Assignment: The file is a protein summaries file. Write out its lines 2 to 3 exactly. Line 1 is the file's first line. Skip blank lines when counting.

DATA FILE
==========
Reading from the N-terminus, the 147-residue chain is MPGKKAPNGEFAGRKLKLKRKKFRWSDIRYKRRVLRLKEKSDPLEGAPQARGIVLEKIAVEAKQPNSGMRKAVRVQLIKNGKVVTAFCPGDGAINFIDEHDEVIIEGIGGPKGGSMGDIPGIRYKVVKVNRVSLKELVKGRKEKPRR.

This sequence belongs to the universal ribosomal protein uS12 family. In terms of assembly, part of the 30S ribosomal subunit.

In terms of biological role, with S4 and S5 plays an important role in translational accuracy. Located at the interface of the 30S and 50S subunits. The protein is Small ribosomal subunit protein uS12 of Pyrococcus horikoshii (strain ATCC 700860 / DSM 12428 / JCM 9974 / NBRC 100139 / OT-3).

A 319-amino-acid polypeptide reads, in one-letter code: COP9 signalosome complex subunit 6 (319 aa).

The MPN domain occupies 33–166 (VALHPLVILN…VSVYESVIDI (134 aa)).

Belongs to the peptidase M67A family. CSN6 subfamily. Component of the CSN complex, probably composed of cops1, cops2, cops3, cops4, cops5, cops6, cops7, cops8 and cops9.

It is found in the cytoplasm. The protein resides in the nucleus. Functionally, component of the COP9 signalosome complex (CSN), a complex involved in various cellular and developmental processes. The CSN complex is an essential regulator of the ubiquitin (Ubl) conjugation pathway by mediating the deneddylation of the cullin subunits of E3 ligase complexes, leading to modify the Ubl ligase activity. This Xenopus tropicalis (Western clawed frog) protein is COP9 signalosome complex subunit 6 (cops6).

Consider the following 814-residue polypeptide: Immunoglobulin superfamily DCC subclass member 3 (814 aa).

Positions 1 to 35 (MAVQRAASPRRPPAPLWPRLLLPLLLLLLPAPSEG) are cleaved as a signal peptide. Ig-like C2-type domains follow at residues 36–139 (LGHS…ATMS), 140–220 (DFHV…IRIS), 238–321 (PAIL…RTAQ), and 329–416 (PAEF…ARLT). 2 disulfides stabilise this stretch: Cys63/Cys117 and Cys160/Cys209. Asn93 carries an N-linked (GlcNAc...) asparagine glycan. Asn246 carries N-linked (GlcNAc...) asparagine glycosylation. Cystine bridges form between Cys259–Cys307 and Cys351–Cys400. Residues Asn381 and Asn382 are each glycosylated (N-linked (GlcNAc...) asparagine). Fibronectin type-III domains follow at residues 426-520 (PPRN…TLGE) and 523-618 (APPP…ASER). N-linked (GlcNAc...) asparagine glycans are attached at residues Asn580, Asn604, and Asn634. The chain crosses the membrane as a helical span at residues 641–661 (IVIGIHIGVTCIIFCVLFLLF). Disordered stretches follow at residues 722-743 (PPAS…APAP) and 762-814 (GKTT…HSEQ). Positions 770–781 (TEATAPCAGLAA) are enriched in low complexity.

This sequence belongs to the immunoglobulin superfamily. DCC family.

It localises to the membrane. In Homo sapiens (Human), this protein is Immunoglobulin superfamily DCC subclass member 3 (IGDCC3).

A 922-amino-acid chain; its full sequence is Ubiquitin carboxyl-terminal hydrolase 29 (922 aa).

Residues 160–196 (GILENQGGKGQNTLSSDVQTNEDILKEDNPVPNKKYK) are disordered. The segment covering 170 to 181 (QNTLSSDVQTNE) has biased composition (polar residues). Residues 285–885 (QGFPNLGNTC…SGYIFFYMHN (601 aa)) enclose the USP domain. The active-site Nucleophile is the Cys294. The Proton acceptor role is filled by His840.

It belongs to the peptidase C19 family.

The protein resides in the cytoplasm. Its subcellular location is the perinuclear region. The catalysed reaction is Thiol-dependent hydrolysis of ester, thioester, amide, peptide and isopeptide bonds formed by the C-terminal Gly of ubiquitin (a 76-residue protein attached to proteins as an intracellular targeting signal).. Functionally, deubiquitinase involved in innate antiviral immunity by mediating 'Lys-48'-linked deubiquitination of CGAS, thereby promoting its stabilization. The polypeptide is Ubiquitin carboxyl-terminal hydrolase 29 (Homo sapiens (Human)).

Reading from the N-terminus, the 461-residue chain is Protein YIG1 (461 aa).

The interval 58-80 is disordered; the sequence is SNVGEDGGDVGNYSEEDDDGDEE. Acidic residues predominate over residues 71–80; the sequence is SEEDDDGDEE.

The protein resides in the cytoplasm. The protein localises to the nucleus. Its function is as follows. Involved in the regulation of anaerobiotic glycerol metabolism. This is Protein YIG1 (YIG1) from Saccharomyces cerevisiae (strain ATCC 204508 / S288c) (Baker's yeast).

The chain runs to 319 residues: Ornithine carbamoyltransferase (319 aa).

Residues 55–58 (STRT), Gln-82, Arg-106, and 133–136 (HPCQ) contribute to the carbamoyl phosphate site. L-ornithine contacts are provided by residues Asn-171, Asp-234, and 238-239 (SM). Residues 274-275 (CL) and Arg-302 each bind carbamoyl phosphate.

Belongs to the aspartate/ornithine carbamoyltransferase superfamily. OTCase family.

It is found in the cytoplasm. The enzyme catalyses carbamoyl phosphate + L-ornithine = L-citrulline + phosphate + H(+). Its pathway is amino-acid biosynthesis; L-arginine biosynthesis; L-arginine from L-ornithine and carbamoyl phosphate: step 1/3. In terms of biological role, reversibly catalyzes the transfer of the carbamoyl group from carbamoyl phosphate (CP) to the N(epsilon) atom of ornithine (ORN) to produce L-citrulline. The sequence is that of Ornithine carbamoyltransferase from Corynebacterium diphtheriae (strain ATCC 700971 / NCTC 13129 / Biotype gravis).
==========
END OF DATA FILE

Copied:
This sequence belongs to the universal ribosomal protein uS12 family. In terms of assembly, part of the 30S ribosomal subunit.

In terms of biological role, with S4 and S5 plays an important role in translational accuracy. Located at the interface of the 30S and 50S subunits. The protein is Small ribosomal subunit protein uS12 of Pyrococcus horikoshii (strain ATCC 700860 / DSM 12428 / JCM 9974 / NBRC 100139 / OT-3).